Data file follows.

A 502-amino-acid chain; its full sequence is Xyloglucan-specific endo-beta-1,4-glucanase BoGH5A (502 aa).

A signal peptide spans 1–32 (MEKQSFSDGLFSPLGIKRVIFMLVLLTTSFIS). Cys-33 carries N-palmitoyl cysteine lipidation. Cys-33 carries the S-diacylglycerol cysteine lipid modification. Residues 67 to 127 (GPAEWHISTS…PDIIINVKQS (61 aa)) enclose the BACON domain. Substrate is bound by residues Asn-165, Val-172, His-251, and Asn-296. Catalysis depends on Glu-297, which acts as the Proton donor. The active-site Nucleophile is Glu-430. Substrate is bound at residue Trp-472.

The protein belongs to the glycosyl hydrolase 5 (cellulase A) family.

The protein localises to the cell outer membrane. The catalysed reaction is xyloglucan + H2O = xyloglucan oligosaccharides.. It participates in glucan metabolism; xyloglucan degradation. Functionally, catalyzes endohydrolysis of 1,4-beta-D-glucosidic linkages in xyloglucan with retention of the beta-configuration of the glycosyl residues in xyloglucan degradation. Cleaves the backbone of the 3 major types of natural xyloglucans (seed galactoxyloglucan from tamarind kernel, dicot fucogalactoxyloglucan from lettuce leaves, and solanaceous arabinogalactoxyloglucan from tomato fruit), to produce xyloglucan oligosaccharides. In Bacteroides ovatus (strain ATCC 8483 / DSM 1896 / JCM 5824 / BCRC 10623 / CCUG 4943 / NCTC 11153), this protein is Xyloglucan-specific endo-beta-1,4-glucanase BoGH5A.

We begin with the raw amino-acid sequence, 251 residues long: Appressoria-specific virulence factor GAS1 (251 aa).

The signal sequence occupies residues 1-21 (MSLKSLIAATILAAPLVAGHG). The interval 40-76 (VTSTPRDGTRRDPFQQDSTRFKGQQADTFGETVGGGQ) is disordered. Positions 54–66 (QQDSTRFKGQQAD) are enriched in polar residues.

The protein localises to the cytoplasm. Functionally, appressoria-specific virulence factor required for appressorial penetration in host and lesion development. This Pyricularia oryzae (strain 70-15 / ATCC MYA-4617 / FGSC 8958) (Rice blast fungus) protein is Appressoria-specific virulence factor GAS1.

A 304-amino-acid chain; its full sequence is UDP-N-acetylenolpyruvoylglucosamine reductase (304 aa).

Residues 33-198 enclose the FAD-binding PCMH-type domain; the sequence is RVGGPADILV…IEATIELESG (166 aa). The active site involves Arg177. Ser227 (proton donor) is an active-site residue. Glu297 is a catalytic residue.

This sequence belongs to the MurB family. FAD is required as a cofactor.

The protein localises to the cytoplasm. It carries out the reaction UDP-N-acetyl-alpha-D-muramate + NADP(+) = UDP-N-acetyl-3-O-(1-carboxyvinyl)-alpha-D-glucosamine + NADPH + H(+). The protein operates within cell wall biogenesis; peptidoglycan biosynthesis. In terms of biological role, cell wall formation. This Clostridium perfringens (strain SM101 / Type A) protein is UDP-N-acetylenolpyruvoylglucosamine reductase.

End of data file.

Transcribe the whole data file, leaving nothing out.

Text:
A 502-amino-acid chain; its full sequence is Xyloglucan-specific endo-beta-1,4-glucanase BoGH5A (502 aa).

A signal peptide spans 1–32 (MEKQSFSDGLFSPLGIKRVIFMLVLLTTSFIS). Cys-33 carries N-palmitoyl cysteine lipidation. Cys-33 carries the S-diacylglycerol cysteine lipid modification. Residues 67 to 127 (GPAEWHISTS…PDIIINVKQS (61 aa)) enclose the BACON domain. Substrate is bound by residues Asn-165, Val-172, His-251, and Asn-296. Catalysis depends on Glu-297, which acts as the Proton donor. The active-site Nucleophile is Glu-430. Substrate is bound at residue Trp-472.

The protein belongs to the glycosyl hydrolase 5 (cellulase A) family.

The protein localises to the cell outer membrane. The catalysed reaction is xyloglucan + H2O = xyloglucan oligosaccharides.. It participates in glucan metabolism; xyloglucan degradation. Functionally, catalyzes endohydrolysis of 1,4-beta-D-glucosidic linkages in xyloglucan with retention of the beta-configuration of the glycosyl residues in xyloglucan degradation. Cleaves the backbone of the 3 major types of natural xyloglucans (seed galactoxyloglucan from tamarind kernel, dicot fucogalactoxyloglucan from lettuce leaves, and solanaceous arabinogalactoxyloglucan from tomato fruit), to produce xyloglucan oligosaccharides. In Bacteroides ovatus (strain ATCC 8483 / DSM 1896 / JCM 5824 / BCRC 10623 / CCUG 4943 / NCTC 11153), this protein is Xyloglucan-specific endo-beta-1,4-glucanase BoGH5A.

We begin with the raw amino-acid sequence, 251 residues long: Appressoria-specific virulence factor GAS1 (251 aa).

The signal sequence occupies residues 1-21 (MSLKSLIAATILAAPLVAGHG). The interval 40-76 (VTSTPRDGTRRDPFQQDSTRFKGQQADTFGETVGGGQ) is disordered. Positions 54–66 (QQDSTRFKGQQAD) are enriched in polar residues.

The protein localises to the cytoplasm. Functionally, appressoria-specific virulence factor required for appressorial penetration in host and lesion development. This Pyricularia oryzae (strain 70-15 / ATCC MYA-4617 / FGSC 8958) (Rice blast fungus) protein is Appressoria-specific virulence factor GAS1.

A 304-amino-acid chain; its full sequence is UDP-N-acetylenolpyruvoylglucosamine reductase (304 aa).

Residues 33-198 enclose the FAD-binding PCMH-type domain; the sequence is RVGGPADILV…IEATIELESG (166 aa). The active site involves Arg177. Ser227 (proton donor) is an active-site residue. Glu297 is a catalytic residue.

This sequence belongs to the MurB family. FAD is required as a cofactor.

The protein localises to the cytoplasm. It carries out the reaction UDP-N-acetyl-alpha-D-muramate + NADP(+) = UDP-N-acetyl-3-O-(1-carboxyvinyl)-alpha-D-glucosamine + NADPH + H(+). The protein operates within cell wall biogenesis; peptidoglycan biosynthesis. In terms of biological role, cell wall formation. This Clostridium perfringens (strain SM101 / Type A) protein is UDP-N-acetylenolpyruvoylglucosamine reductase.